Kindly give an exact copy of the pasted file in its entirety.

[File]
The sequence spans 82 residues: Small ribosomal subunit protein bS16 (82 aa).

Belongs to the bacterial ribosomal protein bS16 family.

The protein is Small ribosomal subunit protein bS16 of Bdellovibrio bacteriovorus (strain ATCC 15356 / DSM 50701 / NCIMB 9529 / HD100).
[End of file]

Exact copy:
The sequence spans 82 residues: Small ribosomal subunit protein bS16 (82 aa).

Belongs to the bacterial ribosomal protein bS16 family.

The protein is Small ribosomal subunit protein bS16 of Bdellovibrio bacteriovorus (strain ATCC 15356 / DSM 50701 / NCIMB 9529 / HD100).